Loretta Lynn, who was born a coal miner’s daughter before becoming one of the crown jewels of country music, has died.
She was 90.
Lynn’s family said in a statement that she died Tuesday at her home in Hurricane Mills, Tennessee.
“Our precious mom, Loretta Lynn, passed away peacefully this morning, October 4th, in her sleep at home in her beloved ranch in Hurricane Mills,” the family said in a statement. They asked for privacy.
Born as Loretta Webb in the remote Appalachian mountain village of Butcher Hollow, Kentucky, she was the second of eight children, and the family lived in a log cabin with wallpaper made out of Sears Roebuck catalog pages. Her early life revolved around the coal mine where her father toiled and the church where she learned to sing. That hardscrabble beginning helped lay the groundwork for her status as the voice of working class women — most famously through her signature 1970 hit, “Coal Miner’s Daughter,” an ode to her father, Melvin Webb, who died of black lung disease 11 years earlier.
“I write about my life — in every song I’ve written,” Lynn told TODAY’s Jenna Bush Hager in 2018.
“I would have given anything in the world if he (my father) would have been here when I recorded 'Coal Miner’s Daughter,' but I think he hears me,” Lynn told Hager. “And one day I will sing it for him.”
There was plenty of talent in that family: Her younger sister went on to have an enormously successful country career of her own under the name Crystal Gayle.
By the time Lynn moved to Nashville in 1960 on the strength of her debut single “I’m a Honky Tonk Girl,” as well as a tireless promotional crusade to radio stations across the country, she had already racked up a life worth of lyrics.
Just 15 when she married a 21-year-old war veteran Oliver “Doolittle” Lynn — she erroneously reported that she wed at the age of 13 in her autobiography — she was a housewife in Washington with four young children when a scout for Zero Records discovered her crooning in a small club in Vancouver.
Once she made that cross-country pilgrimage to the Music City, her rise was meteoric.
Lynn’s breakthrough came two years later with the aptly titled tune “Success,” the first for Decca Records and the first of an eventual 51 top-10 hits.
“People were charmed by her innocence,” country author and documentary filmmaker Robert K. Oermann said. “She was so naive about life and the business and the music, that she came off as charming to people.
“Well, that and the fact that she was a hell of a singer.”
With country pioneer Patsy Cline as a friend and mentor until she died in a 1963 plane crash, Lynn wrote and sang songs that appealed to women. She quickly realized that most of the audience listening to country radio at the time and buying albums were women like her. Songs such as “Don’t Come Home A-Drinkin’ (With Lovin’ on Your Mind)” and “Your Squaw Is on the Warpath” found resonance.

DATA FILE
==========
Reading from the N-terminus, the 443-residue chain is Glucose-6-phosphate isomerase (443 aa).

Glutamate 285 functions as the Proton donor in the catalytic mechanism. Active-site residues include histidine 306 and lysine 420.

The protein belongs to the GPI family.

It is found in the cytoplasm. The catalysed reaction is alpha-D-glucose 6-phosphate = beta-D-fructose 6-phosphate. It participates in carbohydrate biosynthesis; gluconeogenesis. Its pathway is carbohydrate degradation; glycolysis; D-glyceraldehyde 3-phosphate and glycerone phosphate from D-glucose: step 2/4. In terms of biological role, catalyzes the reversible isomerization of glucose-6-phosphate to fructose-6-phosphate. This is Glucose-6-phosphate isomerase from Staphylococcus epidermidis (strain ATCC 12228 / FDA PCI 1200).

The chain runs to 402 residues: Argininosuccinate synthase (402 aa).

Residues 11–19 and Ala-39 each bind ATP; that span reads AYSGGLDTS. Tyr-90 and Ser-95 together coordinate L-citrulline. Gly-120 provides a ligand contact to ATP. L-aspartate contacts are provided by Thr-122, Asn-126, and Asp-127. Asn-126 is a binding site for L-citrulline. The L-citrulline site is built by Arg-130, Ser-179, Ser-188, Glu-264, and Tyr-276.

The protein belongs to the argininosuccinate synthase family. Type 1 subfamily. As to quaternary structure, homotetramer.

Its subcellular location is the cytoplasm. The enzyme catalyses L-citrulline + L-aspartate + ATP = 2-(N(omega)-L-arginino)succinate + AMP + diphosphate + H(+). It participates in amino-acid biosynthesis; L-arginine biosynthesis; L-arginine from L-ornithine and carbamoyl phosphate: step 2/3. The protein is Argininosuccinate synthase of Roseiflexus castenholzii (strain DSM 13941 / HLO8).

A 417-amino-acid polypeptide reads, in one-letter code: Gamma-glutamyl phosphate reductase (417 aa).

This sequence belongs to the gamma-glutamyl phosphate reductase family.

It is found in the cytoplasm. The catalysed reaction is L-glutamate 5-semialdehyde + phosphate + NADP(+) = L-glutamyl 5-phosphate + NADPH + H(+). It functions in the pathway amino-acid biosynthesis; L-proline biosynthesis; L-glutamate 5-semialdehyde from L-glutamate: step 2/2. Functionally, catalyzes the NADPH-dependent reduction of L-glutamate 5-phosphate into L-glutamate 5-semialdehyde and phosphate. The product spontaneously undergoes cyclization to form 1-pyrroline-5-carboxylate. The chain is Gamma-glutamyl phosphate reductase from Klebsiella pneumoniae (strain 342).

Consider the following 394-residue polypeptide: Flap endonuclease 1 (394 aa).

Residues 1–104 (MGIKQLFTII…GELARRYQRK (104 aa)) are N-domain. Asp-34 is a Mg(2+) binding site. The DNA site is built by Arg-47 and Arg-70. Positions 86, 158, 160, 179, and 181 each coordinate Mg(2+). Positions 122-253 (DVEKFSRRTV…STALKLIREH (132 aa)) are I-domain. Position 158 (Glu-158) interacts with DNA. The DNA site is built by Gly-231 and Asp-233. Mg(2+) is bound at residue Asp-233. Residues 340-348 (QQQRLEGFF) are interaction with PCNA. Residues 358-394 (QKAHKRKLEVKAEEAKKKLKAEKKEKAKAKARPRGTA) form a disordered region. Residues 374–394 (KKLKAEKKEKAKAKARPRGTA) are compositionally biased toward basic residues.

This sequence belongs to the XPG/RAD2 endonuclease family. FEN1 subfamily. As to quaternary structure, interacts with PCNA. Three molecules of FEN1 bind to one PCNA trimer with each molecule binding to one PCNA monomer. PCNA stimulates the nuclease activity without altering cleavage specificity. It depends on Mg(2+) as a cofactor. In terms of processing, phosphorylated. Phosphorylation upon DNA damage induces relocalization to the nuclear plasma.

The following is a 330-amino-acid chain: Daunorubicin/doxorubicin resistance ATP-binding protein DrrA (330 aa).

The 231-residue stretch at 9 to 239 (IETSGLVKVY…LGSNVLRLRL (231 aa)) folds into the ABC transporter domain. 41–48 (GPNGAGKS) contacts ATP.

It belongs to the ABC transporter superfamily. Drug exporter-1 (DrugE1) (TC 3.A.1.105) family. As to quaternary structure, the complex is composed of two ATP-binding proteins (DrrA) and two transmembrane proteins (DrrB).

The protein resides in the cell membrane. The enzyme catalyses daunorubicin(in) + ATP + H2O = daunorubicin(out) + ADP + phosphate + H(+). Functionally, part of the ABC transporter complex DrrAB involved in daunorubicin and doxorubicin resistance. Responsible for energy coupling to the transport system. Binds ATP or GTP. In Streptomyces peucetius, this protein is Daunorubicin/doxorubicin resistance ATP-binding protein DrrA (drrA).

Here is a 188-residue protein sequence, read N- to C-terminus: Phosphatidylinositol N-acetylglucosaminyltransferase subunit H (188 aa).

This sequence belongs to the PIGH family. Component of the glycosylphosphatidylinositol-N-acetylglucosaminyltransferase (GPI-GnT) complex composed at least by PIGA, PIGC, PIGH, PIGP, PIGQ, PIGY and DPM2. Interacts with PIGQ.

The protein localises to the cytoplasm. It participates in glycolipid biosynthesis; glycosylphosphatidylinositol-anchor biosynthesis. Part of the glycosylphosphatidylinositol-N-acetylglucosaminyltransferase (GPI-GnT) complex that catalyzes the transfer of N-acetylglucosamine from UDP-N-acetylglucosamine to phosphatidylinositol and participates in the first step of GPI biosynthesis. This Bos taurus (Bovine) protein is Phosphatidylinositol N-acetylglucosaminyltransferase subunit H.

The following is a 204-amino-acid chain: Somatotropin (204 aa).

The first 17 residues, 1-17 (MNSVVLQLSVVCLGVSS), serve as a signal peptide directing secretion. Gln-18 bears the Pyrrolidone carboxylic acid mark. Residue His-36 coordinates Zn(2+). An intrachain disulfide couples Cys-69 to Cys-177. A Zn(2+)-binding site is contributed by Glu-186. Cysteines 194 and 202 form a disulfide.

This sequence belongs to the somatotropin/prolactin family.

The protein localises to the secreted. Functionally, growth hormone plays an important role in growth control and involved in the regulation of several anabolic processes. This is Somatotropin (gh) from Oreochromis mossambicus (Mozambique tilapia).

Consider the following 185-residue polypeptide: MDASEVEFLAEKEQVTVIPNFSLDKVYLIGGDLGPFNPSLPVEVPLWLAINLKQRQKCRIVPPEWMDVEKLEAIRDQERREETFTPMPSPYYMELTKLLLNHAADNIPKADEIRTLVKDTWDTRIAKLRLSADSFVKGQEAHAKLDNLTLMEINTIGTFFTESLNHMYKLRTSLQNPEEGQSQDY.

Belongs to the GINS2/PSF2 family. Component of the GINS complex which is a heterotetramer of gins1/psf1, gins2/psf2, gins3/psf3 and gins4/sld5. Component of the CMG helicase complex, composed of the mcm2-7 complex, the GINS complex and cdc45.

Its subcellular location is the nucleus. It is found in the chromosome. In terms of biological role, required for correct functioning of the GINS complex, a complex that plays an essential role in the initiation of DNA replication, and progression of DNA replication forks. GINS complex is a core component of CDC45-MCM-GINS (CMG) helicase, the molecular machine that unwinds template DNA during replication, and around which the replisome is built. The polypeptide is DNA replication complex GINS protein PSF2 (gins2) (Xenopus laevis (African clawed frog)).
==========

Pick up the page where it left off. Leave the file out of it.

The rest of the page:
“Women found the champion with Loretta Lynn,” country music historian Bill Malone told NBC News. “They could identify with her success but they also independence of mind.
“I don’t think she ever identified with the women’s rights movement, yet her songs accomplished the same objective.”
At the height of her career, Lynn, along with Dolly Parton and Tammy Wynette, proved to be the biggest female stars in country music. One of her biggest hits came on a 1972 duet with Conway Twitty, “After the Fire Is Gone.”
Lynn also proved unfazed by controversy, releasing songs glorifying sex (“Wings Upon Your Horns”), divorce (“Rated X”), questioning the Vietnam War (“Dear Uncle Sam”) and most famously, “The Pill,” about birth control.
Her signature 1970 hit “Coal Miner’s Daughter” became the title of her 1976 autobiography, which was turned into the Oscar-winning 1980 film with Sissy Spacek as the lead.
In 1972, Lynn became the first woman in history to win the Country Music Association’s Entertainer of the Year trophy, and she would add a mantle’s worth of hardware to go with it over the years — four Grammys, a 2003 Kennedy Center honor, and a Presidential Medal of Freedom a decade later. Over her six-decade career, Lynn sold more than 45 million albums, according to her personal website.
After the turn of the century, Lynn found a second act of sorts from the success of a 2004 collaboration with Jack White. Her reputation as a champion of women, however, took a hit in 2017 when the Trump supporter took a shot at the celebrities involved with the Women’s March for not having “more class.”
Health issues dominated more recent headlines. At the age of 85, she suffered a stroke and then broke her hip in a fall eight months later.
Widowed since 1996, Lynn is survived by four children — Clara, Ernest, and twins Peggy Jean and Patsy Eileen. Her eldest son, Jack Benny, drowned in 1984 at the age of 34 while trying to cross a river on horseback on the family ranch; eldest daughter Betty Sue, 64, died of emphysema in 2013.
Lynn also leaves behind legions of fans spread across generations.
“She was singing it like the women listening to her lived it,” said Oermann. “‘Don’t Come Home A-Drinkin,’ that’s a situation that millions of women have been in and relate to.”